patriotic shortcake

strawberry blueberry shortcakeThe kids voted for which red-white-and blue dessert we would make as part of our Fourth of July festivities this year — smoothie parfait with a blueberry level, coconut milk yogurt level and sour cherry or raspberry level; blueberry shortcake with raspberries, or something along the lines of Sabrina’s Berries ‘n Cream.

As you can see, shortcake had unanimous support, and I made a sour cherry smoothie to wash it down — mostly cherries, with a little water, one banana and 2 dates. To  prepare for this colorful treat, we picked oodles of fat blueberries at Belltown Hills Orchard in Glastonbury.  Afterward, we followed Matson Hill Road to the end and went for a walk in the woods and dip in the water at Cotton Hollow. Then onto the Glastonbury library (to reluctantly relinquish their overdue copy of David Wolfe’s The Sunfood Diet Success System) and Whole Foods where we found organic strawberries on sale.

I hem and haw (gee, that seems silly in print) about buying organic berries from California, but everything I have read on the topic makes me feel very strongly that even washed berries contain high levels of pesticides and chemical fertilizers. You remember the invaluable resource we mentioned back in February — Environmental Working Group’s Shopper’s Guide to Pesticides. Like this article today from Rodale:  Coming Soon to Your Strawberries: Newly Approved Carcinogenic Pesticide. Aside from those grown in my yard, I have yet to find a good source of local organic berries, especially strawberries. Last year we drove out to the lovely and amazing Kristin Orr’s organic blueberry patch at Fort Hill Farms in Thompson, CT. A gem of a woman, a very special farm, it was worth the trip and we picked 10lbs of organic blueberries! If you know of another organic pick-your-own or farm stand in CT, please pass that info on!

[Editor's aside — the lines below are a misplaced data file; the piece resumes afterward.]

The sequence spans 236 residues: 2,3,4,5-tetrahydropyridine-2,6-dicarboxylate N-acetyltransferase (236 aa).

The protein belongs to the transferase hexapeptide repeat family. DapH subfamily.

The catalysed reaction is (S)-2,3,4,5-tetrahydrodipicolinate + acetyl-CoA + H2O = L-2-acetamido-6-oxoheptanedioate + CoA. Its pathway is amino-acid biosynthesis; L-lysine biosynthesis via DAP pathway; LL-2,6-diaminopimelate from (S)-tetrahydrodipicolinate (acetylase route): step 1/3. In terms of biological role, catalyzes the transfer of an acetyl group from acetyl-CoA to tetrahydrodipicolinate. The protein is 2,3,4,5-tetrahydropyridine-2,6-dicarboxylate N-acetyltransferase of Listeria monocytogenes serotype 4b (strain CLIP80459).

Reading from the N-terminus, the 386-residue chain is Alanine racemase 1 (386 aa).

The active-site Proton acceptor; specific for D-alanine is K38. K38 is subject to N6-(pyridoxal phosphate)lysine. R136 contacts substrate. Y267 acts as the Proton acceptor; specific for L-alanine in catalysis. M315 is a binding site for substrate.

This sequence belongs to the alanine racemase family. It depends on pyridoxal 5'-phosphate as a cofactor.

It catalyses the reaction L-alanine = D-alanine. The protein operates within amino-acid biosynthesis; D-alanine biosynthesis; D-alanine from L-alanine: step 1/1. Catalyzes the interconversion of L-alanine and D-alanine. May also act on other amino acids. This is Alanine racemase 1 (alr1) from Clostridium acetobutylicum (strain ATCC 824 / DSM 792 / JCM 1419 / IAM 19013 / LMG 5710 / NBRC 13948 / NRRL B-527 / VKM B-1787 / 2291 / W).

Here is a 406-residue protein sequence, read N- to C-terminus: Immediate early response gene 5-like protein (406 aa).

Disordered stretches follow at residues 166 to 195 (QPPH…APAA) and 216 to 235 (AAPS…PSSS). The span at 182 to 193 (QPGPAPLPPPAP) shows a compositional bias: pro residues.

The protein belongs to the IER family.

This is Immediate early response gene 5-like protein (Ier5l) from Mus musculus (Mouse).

I avoid buying food from across the country when local alternatives are present, but we wanted us some strawberry shortcake.  We had several bowlfuls of homegrown strawberries this year (well, those that actually made it into the bowl, that is, and weren’t gobbled up by my two garden gremlins), but we only made shortcake once.

This is a picture of our first attempt at almond flour drop biscuits which I actually made as drop biscuits. Ignoring the directions, I scooped out a bunch of dough, dropped it on the pan and baked it. Dante chopped  and slightly mashed up our berries with a little wood sorrel and Voila!  We sliced them in half and added the berries, but since they were so big, the texture of the biscuits left something to be desired and we didn’t have the abundance of berries so much biscuit required. Since they were tasty, we tried again.

I followed the directions and used my 1/4 cup measuring cup to scoop the dough, and flattened it once it came out on the baking sheet. Much better! Here’s the recipe, once again using almond flour so entirely gluten free and without that odd aftertaste that we find in many GF flour mixes that involve beans and loads of tapioca or corn starch!

Gluten Free Almond Flour Classic Drop Biscuits

  • 2 1/2 cups blanched almond flour
  • 1/2 tsp. sea salt
  • 1/2 tsp. baking soda
  • 1/4 cup melted coconut oil
  • 1/4 cup honey
  • 2 large eggs
  • 1 tsp. lemon juice